Global banks provided $742bn in financing to coal, oil and gas companies last year, despite the fanfare of climate pledges by lenders that signed up to former Bank of England governor Mark Carney’s industry alliance, according to the latest comprehensive analysis by an activist group.
Fossil fuel financing remained dominated by the same four US banks, led by JPMorgan Chase, and followed by Wells Fargo, Citi and Bank of America, according to the annual report produced by a coalition of campaign groups organised by the Rainforest Action Network.
All four banks are members of the so-called Net-Zero Banking Alliance that is part of Carney’s Glasgow Financial Alliance for Net Zero umbrella group. The group made the claim at the UN climate summit in Glasgow in November that $130tn of private sector assets was committed to achieving net zero greenhouse gas emissions.
Overall, the world’s 60 largest lenders provided only slightly less financing for fossil fuels in 2021 than the $750bn recorded in 2020, the RAN report found. The banks have provided a total of $4.6tn since the Paris Agreement was signed in 2016, peaking in 2019 at $830bn, it said.
The energy crisis that has been exacerbated by Russia’s invasion of Ukraine has driven expectations that the demand for fuel will support coal, oil and gas production in the short term.
Although the total amount provided by the banks in 2021 for fossil fuel expansion fell to $185.5bn from $319.7bn in 2020, that decline “may be cancelled out in the year ahead by pressures in energy markets”, said James Vaccaro, executive director of the Climate Safe Lending Network, a group of banks, NGOs and investors.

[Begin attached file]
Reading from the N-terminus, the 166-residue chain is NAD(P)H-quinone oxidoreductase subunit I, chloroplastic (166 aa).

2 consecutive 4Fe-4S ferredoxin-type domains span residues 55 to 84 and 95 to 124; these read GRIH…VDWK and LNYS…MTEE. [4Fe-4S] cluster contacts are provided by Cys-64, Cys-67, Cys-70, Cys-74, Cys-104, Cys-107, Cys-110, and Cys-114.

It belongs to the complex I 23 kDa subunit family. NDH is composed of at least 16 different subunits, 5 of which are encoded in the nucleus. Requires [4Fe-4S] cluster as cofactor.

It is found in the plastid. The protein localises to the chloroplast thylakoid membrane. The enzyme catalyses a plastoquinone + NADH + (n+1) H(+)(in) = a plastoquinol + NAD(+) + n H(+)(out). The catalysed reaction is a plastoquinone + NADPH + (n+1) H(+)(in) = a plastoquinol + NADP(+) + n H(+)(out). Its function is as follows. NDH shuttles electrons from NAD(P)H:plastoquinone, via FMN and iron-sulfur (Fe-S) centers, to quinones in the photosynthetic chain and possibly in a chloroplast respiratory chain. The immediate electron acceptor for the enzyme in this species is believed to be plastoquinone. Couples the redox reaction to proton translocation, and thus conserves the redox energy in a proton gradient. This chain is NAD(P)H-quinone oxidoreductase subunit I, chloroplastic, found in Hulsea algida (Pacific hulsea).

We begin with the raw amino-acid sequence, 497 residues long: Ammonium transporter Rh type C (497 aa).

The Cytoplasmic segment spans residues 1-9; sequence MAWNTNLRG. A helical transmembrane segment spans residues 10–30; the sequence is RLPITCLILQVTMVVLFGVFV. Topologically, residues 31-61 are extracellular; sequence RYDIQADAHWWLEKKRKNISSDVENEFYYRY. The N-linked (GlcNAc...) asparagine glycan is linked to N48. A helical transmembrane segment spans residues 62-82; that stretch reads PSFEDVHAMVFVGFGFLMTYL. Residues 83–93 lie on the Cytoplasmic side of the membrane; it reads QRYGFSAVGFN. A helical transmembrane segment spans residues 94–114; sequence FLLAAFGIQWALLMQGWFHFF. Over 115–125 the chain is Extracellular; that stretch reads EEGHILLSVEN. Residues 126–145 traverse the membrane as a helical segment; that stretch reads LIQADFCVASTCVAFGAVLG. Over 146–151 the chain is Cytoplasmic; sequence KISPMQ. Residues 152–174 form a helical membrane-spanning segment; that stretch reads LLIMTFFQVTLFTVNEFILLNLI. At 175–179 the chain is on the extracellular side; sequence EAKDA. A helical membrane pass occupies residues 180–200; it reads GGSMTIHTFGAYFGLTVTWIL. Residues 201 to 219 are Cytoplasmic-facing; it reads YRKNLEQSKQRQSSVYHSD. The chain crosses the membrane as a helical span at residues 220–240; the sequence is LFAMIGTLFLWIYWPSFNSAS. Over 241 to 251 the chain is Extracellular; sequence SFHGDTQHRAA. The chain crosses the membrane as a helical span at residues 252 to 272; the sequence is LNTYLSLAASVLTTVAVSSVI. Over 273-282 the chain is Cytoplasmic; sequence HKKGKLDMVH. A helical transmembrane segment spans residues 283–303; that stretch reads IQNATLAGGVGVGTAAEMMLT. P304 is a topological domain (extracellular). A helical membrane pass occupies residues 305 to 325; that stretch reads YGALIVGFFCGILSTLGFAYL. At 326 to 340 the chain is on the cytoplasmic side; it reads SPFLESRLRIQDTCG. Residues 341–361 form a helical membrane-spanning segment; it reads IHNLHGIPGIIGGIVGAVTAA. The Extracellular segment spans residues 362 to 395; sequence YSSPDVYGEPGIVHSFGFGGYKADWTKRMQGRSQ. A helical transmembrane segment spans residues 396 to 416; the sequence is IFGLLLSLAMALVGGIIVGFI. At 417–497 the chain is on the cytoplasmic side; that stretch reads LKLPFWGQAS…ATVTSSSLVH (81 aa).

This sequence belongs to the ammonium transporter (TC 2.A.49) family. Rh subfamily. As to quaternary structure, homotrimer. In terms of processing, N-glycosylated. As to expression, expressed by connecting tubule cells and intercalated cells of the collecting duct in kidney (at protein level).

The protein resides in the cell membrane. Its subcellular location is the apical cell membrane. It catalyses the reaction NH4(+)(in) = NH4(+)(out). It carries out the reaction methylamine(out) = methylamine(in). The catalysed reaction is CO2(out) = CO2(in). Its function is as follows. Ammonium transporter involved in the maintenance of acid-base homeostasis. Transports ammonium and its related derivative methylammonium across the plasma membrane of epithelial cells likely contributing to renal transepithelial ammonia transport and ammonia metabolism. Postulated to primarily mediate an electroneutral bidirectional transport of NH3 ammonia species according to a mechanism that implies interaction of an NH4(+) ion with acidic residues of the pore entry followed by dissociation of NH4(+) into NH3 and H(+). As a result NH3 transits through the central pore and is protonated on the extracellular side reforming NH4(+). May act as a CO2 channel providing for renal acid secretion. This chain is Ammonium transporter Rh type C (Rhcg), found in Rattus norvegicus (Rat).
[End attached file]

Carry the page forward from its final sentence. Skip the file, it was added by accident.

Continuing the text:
“There is very little to feel positive about,” he said. The findings were in “stark contrast” with banks’ climate pledges, and showed that “there are still considerable flows of finance to fossil fuel companies at similar rates to that in previous years”.
JPMorgan was the biggest western financier of the Russian state energy company Gazprom over the past six years, according to the RAN analysis.
In total, JPMorgan funding of fossil fuels companies in 2021 stood at $61.7bn, up about $10bn after falling by a similar amount the previous year. The bank said it was “taking pragmatic steps” to meets its emission reduction targets “while helping the world meet its energy needs securely and affordably”.
Wells Fargo similarly recorded a bounce back by about $20bn to $46.2bn in 2021, after the biggest backer of US fracking put the fall the previous year down to the slump in oil prices.
Citi moved behind Wells Fargo in 2021, providing $41bn of financing, down from $49bn the year before. The bank said its strategy was based on “responsibly driving the transition to a net zero economy and . . . focused on working with our fossil fuel clients to help them decarbonise their businesses”.
Similarly, the Bank of America lowered its fossil fuel financing activities to about $32bn in 2021, from $42bn the year before. The French banks also pared back their activities in 2021, after a surge the previous year.
Although many banks had climate policies in place, they were often worded in such a way as to be ineffective, the RAN report said. For example, exclusions related to project-specific finance, or only limited lending and not underwriting.
Of the 44 banks covered by the report that had committed to net zero emissions goals by 2050, it found 27 did not have a “meaningful no-expansion policy for any part of the fossil fuel industry”.
That enabled fossil fuel financing to continue without breaching policies, the report said. Soon after the launch of the Net-Zero Banking Alliance, founding signatories including Citi, BNP Paribas and Barclays took part in multibillion-dollar financing deals with companies including Saudi Aramco and the Abu Dhabi National Oil Company, the state-owned oil companies, and the US oil major ExxonMobil, the report noted.
Banks’ financing exclusion policies often focus on coal, the most polluting fossil fuel that has become a focal point for policymakers.
Yet only about 4 per cent of the $4.6tn in fossil fuel lending and underwriting recorded since 2016 went towards coal mining companies, and the bulk of coal financing came from Chinese state-backed banks, the report said. Roughly a quarter of the total financing went to utilities, including coal power generators, and about two-thirds went to oil and gas.
The analysis also noted the “alarming” increase in the financing of tar sands oil projects, which jumped 50 per cent between 2020 and 2021 to $23.3bn.
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